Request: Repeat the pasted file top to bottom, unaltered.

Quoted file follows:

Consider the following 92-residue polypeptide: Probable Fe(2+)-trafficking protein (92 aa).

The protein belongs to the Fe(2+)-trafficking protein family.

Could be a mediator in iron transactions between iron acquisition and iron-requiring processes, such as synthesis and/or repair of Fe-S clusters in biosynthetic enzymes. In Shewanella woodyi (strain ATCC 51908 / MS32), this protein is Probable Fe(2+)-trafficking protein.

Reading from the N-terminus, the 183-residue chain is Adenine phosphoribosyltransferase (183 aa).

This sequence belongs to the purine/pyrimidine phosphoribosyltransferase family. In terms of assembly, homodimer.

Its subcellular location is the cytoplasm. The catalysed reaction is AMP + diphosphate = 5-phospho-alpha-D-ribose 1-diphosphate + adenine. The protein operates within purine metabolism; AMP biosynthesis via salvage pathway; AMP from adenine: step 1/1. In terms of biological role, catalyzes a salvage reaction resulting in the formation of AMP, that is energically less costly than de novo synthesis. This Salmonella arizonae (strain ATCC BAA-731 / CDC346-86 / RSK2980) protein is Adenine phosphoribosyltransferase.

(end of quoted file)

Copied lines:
Consider the following 92-residue polypeptide: Probable Fe(2+)-trafficking protein (92 aa).

The protein belongs to the Fe(2+)-trafficking protein family.

Could be a mediator in iron transactions between iron acquisition and iron-requiring processes, such as synthesis and/or repair of Fe-S clusters in biosynthetic enzymes. In Shewanella woodyi (strain ATCC 51908 / MS32), this protein is Probable Fe(2+)-trafficking protein.

Reading from the N-terminus, the 183-residue chain is Adenine phosphoribosyltransferase (183 aa).

This sequence belongs to the purine/pyrimidine phosphoribosyltransferase family. In terms of assembly, homodimer.

Its subcellular location is the cytoplasm. The catalysed reaction is AMP + diphosphate = 5-phospho-alpha-D-ribose 1-diphosphate + adenine. The protein operates within purine metabolism; AMP biosynthesis via salvage pathway; AMP from adenine: step 1/1. In terms of biological role, catalyzes a salvage reaction resulting in the formation of AMP, that is energically less costly than de novo synthesis. This Salmonella arizonae (strain ATCC BAA-731 / CDC346-86 / RSK2980) protein is Adenine phosphoribosyltransferase.